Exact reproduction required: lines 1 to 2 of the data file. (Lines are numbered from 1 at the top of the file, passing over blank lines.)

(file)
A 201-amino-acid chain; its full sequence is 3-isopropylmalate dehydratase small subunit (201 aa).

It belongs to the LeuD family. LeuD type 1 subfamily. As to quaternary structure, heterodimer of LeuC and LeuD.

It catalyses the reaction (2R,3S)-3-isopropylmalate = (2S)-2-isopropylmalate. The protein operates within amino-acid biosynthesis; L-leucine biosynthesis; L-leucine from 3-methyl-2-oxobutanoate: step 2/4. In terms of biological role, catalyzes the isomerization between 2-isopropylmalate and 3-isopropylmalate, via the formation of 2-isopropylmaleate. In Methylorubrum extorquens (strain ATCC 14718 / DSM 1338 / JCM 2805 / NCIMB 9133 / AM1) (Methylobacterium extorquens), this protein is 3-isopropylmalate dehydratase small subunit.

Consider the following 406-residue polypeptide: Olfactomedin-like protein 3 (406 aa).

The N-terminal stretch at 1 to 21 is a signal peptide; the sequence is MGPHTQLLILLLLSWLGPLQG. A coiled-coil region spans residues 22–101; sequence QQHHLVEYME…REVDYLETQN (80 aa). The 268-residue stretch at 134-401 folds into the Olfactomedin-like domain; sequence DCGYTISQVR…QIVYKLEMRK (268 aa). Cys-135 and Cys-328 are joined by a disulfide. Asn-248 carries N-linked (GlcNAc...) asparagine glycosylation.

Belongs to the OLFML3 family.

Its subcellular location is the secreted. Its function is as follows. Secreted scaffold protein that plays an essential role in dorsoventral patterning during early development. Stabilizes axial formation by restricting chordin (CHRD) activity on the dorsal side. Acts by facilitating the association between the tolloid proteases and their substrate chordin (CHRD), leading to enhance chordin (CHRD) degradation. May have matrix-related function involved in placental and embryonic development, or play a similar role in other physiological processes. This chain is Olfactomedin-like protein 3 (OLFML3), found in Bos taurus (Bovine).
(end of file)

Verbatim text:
A 201-amino-acid chain; its full sequence is 3-isopropylmalate dehydratase small subunit (201 aa).

It belongs to the LeuD family. LeuD type 1 subfamily. As to quaternary structure, heterodimer of LeuC and LeuD.